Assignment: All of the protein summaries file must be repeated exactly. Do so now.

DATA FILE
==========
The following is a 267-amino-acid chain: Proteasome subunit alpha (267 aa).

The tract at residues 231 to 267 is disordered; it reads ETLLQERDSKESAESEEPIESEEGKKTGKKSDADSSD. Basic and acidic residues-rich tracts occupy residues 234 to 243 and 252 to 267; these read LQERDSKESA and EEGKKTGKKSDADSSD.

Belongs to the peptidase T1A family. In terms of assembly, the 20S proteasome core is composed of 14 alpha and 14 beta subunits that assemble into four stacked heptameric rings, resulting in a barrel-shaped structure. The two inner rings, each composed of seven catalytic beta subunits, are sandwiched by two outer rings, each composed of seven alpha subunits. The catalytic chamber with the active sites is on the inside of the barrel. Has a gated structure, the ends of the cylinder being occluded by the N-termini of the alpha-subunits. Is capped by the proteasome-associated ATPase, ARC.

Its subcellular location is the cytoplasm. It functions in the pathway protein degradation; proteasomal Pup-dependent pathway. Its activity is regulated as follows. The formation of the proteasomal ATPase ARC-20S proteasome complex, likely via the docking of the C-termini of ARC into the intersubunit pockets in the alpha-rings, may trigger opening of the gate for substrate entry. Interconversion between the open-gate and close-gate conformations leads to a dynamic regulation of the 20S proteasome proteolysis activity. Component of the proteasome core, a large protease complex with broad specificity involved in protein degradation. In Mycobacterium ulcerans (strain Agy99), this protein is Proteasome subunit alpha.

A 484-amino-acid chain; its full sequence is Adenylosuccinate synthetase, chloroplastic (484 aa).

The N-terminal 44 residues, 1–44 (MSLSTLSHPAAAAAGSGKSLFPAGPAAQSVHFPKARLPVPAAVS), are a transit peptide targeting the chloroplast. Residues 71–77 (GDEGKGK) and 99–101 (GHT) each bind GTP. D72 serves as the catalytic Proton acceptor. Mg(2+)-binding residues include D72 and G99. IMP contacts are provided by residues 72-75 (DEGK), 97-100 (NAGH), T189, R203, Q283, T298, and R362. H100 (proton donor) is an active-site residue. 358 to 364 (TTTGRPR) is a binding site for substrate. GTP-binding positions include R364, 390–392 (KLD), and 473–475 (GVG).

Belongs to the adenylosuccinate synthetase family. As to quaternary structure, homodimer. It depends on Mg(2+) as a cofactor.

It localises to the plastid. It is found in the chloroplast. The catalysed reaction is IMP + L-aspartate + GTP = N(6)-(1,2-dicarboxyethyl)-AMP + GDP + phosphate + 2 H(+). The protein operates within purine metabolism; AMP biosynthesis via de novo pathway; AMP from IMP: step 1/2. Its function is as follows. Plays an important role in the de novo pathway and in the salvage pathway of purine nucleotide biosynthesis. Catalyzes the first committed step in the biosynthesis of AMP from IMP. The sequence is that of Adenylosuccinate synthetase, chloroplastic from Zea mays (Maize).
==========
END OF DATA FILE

The following is a 267-amino-acid chain: Proteasome subunit alpha (267 aa).

The tract at residues 231 to 267 is disordered; it reads ETLLQERDSKESAESEEPIESEEGKKTGKKSDADSSD. Basic and acidic residues-rich tracts occupy residues 234 to 243 and 252 to 267; these read LQERDSKESA and EEGKKTGKKSDADSSD.

Belongs to the peptidase T1A family. In terms of assembly, the 20S proteasome core is composed of 14 alpha and 14 beta subunits that assemble into four stacked heptameric rings, resulting in a barrel-shaped structure. The two inner rings, each composed of seven catalytic beta subunits, are sandwiched by two outer rings, each composed of seven alpha subunits. The catalytic chamber with the active sites is on the inside of the barrel. Has a gated structure, the ends of the cylinder being occluded by the N-termini of the alpha-subunits. Is capped by the proteasome-associated ATPase, ARC.

Its subcellular location is the cytoplasm. It functions in the pathway protein degradation; proteasomal Pup-dependent pathway. Its activity is regulated as follows. The formation of the proteasomal ATPase ARC-20S proteasome complex, likely via the docking of the C-termini of ARC into the intersubunit pockets in the alpha-rings, may trigger opening of the gate for substrate entry. Interconversion between the open-gate and close-gate conformations leads to a dynamic regulation of the 20S proteasome proteolysis activity. Component of the proteasome core, a large protease complex with broad specificity involved in protein degradation. In Mycobacterium ulcerans (strain Agy99), this protein is Proteasome subunit alpha.

A 484-amino-acid chain; its full sequence is Adenylosuccinate synthetase, chloroplastic (484 aa).

The N-terminal 44 residues, 1–44 (MSLSTLSHPAAAAAGSGKSLFPAGPAAQSVHFPKARLPVPAAVS), are a transit peptide targeting the chloroplast. Residues 71–77 (GDEGKGK) and 99–101 (GHT) each bind GTP. D72 serves as the catalytic Proton acceptor. Mg(2+)-binding residues include D72 and G99. IMP contacts are provided by residues 72-75 (DEGK), 97-100 (NAGH), T189, R203, Q283, T298, and R362. H100 (proton donor) is an active-site residue. 358 to 364 (TTTGRPR) is a binding site for substrate. GTP-binding positions include R364, 390–392 (KLD), and 473–475 (GVG).

Belongs to the adenylosuccinate synthetase family. As to quaternary structure, homodimer. It depends on Mg(2+) as a cofactor.

It localises to the plastid. It is found in the chloroplast. The catalysed reaction is IMP + L-aspartate + GTP = N(6)-(1,2-dicarboxyethyl)-AMP + GDP + phosphate + 2 H(+). The protein operates within purine metabolism; AMP biosynthesis via de novo pathway; AMP from IMP: step 1/2. Its function is as follows. Plays an important role in the de novo pathway and in the salvage pathway of purine nucleotide biosynthesis. Catalyzes the first committed step in the biosynthesis of AMP from IMP. The sequence is that of Adenylosuccinate synthetase, chloroplastic from Zea mays (Maize).